A new study finds that domestic violence affects women’s physical and mental health. Tell us something we don’t know.
A survey of more than 3,400 women found that 44 percent had experienced intimate partner violence. The more recent the violent incident and the longer it had persisted, the worse the victim’s physical and mental health and social network were likely to be, the researchers found.
In 5 percent to 13 percent of the women, domestic violence persisted for more than 20 years, with more than one partner responsible in 11 percent to 21 percent of the cases. Within the previous five years, 15 percent of the women had suffered from intimate partner violence, and 8 percent of the women had been affected within the previous year.
Compared to women with no such history, women recently victimized by violence were four times more likely to report symptoms of severe depression and almost three times more likely to report poor or fair health and more than one additional symptom. They were also likely to report lower social functioning.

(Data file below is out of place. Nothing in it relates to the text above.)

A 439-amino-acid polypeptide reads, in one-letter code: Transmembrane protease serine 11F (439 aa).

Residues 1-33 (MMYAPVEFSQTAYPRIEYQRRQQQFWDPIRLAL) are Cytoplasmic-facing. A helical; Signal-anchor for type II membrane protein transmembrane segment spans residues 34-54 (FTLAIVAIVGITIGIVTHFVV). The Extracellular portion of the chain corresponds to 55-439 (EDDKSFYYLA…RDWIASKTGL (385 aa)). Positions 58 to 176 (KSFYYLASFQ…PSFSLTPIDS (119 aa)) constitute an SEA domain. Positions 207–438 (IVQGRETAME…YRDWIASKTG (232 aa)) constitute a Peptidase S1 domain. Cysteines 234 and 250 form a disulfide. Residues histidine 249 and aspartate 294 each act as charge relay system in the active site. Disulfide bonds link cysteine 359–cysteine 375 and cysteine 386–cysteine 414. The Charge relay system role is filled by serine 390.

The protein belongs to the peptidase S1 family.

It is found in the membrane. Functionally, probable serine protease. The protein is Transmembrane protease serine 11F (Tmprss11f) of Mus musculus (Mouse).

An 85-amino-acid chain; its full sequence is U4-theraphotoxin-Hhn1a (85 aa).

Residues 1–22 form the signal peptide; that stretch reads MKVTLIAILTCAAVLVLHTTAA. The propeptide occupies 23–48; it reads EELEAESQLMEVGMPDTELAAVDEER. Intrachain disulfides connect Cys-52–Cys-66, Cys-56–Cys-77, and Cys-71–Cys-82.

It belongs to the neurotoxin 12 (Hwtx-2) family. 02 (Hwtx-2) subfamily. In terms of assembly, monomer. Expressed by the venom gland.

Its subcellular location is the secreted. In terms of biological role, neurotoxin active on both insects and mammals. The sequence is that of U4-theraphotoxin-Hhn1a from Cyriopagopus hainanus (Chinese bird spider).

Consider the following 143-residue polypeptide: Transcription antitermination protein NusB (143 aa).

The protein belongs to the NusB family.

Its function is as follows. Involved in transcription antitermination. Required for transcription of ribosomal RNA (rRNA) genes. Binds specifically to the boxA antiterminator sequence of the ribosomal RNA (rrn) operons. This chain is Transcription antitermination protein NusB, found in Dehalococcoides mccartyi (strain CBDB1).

Physical abuse — slapping, hitting, kicking, or forced sex — had a stronger impact on health that nonphysical abuse such as threats, chronic disparaging remarks, or controlling behavior. However, the researchers noted that both forms of abuse significantly damage women’s health and often occur together.
Domestic violence along with most kinds of violence tend to be cyclical. If it is an established pattern it is much harder to break and diagnose. Furthermore, domestic violence is an issue that cannot be located to a specific place, culture, race, ethnicity, class, etc. It is a problem in every community.